The Outdoor Classroom and Garden-based Learning ProjectWhy a Garden???
Garden-based learning (GBL) encompasses programs, activities and projects in which the garden is the foundation for integrated learning, in and across disciplines, through active, engaging real-world experiences that have personal meaning for children, youth, adults and communities.
Garden-based learning is essentially an instructional strategy that utilizes the garden as a teaching tool. The practice of garden-based learning is a growing global phenomenon. In some settings it is the educational curriculum and in others it supports or enriches the curriculum. Nevertheless, garden-based learning has been viewed as contributing to all aspects of basic education, including academic skills, personal development, social development, moral development, vocational and/or subsistence skills, and life skills.
Benefits of garden-based learning among children and youth…
Landscape designers, teachers, and others consider children’s gardens to be one of the most notable positive trends in the nation today. These environments can foster scientific literacy and social skills, while enhancing an awareness of the link between plants in the landscape and our clothing, food, shelter, and well-being. Gardening projects provide children and youth with the carefree exploration of the natural world that occurs rarely in today's era of indoor living; it can also give young people the chance to develop a wide range of academic and social skills. Noted benefits of garden-based learning programs among youth include increased nutrition awareness, environmental awareness, higher learning achievements, and increased life skills.
Increased nutrition awareness Research indicates that youth who participate in garden-based learning programs have increased their consumption of fresh fruits and vegetables, and gained new enthusiasm for fresh, nutritious vegetables they grew. Teachers also regarded the garden to be very effective at enhancing academic performance, physical activity, language arts, and healthful eating habits.
Increased environmental awareness Research highlights that high school students gain more positive attitudes about environmental issues after participating in a school garden program. Gardening has also been shown to increase scores on environmental attitude surveys of elementary school children.
Higher Learning Achievements Studies indicate that students that participated in school gardening activities scored significantly higher on science achievement tests compared to students that did not experience any garden-based learning activities. Other research has indicated that weekly use of gardening activities and hands-on classroom activities help improve science achievement test scores.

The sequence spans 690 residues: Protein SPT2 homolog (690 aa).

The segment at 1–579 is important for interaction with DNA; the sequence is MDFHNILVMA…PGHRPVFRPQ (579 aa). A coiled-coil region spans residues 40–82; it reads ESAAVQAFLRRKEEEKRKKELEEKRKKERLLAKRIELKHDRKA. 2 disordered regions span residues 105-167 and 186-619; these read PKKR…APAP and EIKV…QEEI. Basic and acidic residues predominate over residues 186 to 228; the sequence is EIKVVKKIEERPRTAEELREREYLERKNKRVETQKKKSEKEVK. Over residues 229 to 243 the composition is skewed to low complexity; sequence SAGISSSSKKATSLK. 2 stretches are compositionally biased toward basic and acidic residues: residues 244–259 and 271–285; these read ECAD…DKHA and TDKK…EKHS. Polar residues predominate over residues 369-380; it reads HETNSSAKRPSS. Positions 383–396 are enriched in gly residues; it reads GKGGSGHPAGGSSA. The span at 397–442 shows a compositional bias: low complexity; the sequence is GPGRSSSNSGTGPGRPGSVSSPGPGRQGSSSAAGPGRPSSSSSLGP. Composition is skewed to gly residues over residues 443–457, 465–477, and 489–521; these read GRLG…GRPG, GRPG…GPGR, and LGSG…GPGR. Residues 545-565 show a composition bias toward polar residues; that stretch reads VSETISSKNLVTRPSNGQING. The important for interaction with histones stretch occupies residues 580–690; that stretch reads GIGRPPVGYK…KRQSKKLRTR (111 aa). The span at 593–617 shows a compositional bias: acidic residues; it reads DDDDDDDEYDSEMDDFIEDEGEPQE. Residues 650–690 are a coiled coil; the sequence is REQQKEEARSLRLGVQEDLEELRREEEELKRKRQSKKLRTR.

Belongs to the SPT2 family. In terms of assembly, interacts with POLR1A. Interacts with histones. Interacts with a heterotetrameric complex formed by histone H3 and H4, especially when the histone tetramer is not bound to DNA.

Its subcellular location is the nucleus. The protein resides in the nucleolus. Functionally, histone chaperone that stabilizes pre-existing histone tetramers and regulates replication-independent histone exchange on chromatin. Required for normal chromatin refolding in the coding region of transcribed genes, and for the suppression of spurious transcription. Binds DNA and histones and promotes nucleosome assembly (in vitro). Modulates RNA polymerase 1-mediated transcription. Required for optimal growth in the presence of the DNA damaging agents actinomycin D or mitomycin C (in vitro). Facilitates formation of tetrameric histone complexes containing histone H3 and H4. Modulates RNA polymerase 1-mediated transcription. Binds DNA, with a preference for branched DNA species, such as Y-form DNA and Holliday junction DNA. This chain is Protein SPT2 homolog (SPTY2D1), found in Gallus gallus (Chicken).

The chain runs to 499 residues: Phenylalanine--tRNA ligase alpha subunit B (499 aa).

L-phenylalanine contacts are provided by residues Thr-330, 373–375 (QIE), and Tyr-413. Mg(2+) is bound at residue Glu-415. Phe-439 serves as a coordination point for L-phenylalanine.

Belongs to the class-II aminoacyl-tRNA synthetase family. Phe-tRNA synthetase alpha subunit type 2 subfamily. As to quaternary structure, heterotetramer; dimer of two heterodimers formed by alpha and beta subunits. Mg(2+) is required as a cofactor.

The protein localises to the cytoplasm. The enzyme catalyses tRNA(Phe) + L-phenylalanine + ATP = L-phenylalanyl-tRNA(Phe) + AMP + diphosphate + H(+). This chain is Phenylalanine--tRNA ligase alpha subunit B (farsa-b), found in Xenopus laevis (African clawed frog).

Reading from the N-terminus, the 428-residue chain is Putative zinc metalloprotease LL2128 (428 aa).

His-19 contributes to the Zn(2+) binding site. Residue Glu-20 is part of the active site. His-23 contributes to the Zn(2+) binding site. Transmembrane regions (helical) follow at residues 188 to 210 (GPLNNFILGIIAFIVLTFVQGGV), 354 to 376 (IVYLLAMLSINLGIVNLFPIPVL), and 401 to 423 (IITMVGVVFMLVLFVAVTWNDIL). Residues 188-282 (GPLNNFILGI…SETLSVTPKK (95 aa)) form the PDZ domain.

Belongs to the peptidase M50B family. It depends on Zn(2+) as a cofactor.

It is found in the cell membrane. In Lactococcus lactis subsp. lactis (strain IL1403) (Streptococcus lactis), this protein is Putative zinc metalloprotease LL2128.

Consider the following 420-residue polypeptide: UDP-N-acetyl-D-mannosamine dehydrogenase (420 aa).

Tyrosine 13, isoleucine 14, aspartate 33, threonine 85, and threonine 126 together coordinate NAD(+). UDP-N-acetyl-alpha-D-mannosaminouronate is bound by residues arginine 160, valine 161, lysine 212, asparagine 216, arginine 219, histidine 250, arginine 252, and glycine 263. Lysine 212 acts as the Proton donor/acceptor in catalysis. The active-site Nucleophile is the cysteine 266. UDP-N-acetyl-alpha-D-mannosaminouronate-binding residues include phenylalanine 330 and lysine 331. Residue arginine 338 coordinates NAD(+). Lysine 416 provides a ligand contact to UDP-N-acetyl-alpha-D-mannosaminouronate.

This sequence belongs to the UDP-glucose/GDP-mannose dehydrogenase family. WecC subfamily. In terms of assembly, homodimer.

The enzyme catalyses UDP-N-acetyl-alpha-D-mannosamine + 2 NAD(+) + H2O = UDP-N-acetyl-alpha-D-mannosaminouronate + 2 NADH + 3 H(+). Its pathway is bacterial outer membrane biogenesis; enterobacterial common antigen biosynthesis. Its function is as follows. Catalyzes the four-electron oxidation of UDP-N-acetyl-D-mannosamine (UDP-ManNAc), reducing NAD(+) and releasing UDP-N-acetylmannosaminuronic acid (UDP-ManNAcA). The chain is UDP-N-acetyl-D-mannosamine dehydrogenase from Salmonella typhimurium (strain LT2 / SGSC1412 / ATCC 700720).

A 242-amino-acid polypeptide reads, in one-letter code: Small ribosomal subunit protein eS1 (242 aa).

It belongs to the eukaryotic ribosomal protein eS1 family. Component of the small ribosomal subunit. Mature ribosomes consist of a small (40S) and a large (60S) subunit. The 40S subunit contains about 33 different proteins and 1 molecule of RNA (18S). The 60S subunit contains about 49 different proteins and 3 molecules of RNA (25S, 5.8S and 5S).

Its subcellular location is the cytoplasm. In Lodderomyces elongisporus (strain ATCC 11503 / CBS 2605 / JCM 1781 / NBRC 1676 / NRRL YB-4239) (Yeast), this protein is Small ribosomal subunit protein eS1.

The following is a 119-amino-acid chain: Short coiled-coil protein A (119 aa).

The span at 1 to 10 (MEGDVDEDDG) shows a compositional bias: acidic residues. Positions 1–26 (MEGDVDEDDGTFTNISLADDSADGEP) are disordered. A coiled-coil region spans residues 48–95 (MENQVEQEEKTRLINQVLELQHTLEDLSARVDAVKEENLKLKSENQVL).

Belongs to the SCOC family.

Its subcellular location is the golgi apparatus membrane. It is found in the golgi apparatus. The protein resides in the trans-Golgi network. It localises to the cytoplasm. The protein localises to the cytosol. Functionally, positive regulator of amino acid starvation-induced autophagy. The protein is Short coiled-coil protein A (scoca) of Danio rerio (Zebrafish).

Increased Life Skills Research has highlighted the increased life skills attributed to children's garden programs: enhances moral education, increases appreciation for nature, increases responsibility, develops patience, increases in relationship skill, increases self-esteem, helps students develop a sense of ownership and responsibility, and helps foster relationships with family members.
“Everything is mended by the soil.” ― Andrew Crofts
"Gardens, scholars say, are the first sign of commitment to a community. When people plant corn they are saying, let's stay here. And by their connection to the land, they are connected to one another."
- Anne Raver
Core Uses For Garden-Based Learning In Basic Education
“We cannot always build the future for our youth, but we can build our youth for the future.” ~Franklin Delano Roosevelt
- To support core academic training, particularly in science and math – real world hands on experiences
- Enrichment of core curriculum in language arts through introduction of new learning landscapes
- To support standards based education in countries with national or regional education standards
Personal Development (Mental & Physical)
- To add a sense of excitement, adventure, emotional impact and aesthetic appreciation to learning
- To improve nutrition, diet and health
- To teach the art and science of cooking with fresh products from the garden or local farms
- To re-establish the celebratory nature of a shared meal
- Provide ‘real life’ experiences that foster team decision-making to a collective goal
- Provide respite from academic and social stress
Social & Moral Development
- To teach sustainable development
- To teach ecological literacy and/or environmental education
- To teach the joy and dignity of work and a sense of community
- To teach respect for public and private property
Vocational and/or Subsistence Skills
- To teach basic skills and vocational competencies
- To produce food and other commodities for subsistence consumption and trade
- To teach about food and fiber production
- To engage children in community service and environmental care
- To involve students in lessons of leadership and decision making
Core uses for garden-based learning beyond basic educationCommunity Development
- Gardens often serve as a focal point for community dialogue, capacity building, and partnerships
- Gardens often organize individuals for action – for water delivery, cooperatives, and transportation
- Gardens are an appropriate arena to introduce children to the interconnections that link nature to economic systems and society